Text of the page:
Mira is also gifted a specially-crafted door knob which she attaches to the new structure, sealing the casita with a love only earned through great endurance. "I see me — all of me," she sings, a bit teary-eyed. "All of You" is not only about an unwavering support system; it underscores the importance of self-worth and self-love. It's a magnificently charming finale sure to melt your heart.

12. 'What Else Can I Do?'

Bruno's vision quest reveals that the key to saving the miracle lies with Mira's ability to forgive. She's harbored resentment for years against her sister Isabela, whose gift is the perfect life. But perceptions aren't everything. When Mira goes to confront her sister, we peek behind the curtain of the relationship and soon learn how much pressure is placed upon Isabela to be a picture-perfect emblem for the family. "What Else Can I Do?" is Isabela's glorious moment, and her power to grow flowers leads her to create cacti out of nothing. It's the perfectly imperfect flora that's she's longed for, and it causes a whole new ecosystem to flourish inside the casita — much to Abuela's chagrin.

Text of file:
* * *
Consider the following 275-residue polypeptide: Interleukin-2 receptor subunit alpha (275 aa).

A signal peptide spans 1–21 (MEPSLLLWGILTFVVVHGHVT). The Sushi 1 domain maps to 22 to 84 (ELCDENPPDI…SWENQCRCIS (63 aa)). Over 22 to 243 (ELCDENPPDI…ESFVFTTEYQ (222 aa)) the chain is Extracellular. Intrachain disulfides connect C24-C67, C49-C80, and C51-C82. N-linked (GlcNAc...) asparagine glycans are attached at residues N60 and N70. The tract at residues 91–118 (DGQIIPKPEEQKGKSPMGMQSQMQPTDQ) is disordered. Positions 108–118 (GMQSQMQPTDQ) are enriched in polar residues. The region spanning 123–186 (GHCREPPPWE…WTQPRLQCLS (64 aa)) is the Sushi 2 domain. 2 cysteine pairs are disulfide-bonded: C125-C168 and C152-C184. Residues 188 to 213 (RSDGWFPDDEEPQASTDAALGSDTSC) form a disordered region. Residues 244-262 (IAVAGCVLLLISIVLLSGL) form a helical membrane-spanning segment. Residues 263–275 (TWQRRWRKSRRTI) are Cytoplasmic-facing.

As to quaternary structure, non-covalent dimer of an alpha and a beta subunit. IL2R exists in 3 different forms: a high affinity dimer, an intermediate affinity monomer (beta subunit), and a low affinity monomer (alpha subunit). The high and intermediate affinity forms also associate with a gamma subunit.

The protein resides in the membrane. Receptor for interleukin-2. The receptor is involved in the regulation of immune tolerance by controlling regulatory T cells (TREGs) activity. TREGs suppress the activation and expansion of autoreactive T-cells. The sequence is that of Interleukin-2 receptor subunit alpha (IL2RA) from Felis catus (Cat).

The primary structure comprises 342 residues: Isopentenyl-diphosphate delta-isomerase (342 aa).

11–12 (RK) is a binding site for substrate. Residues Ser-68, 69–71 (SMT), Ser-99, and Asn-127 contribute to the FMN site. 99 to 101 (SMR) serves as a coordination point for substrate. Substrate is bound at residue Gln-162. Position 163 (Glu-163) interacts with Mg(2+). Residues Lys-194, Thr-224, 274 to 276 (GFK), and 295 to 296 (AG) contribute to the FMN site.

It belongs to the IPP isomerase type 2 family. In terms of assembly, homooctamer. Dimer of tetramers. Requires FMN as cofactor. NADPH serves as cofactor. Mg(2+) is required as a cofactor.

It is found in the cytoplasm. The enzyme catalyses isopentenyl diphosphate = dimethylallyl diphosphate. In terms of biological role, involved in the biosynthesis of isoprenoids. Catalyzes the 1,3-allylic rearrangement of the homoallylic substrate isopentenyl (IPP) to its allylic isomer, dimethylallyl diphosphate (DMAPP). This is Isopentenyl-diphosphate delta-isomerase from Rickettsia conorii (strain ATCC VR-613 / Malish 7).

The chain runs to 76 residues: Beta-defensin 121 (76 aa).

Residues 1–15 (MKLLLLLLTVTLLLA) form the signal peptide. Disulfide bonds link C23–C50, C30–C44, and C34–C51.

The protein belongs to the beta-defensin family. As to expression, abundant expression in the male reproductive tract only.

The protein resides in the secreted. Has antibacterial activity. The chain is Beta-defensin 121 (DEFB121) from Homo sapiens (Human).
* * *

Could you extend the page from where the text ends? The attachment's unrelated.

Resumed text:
"Can I deliver us a river of sundew? Careful, it's carnivorous, a little just won't do / I wanna feel the shiver of something new / I'm so sick of pretty, I want something true, don't you?" ponders Isabela. The entire scene is one long exhale. All the pent up anger escapes the room, opening up the story for an exciting third act. Isabela and Mira still have more mending to do to their relationship, but it's a good start.

11. 'The Family Madrigal'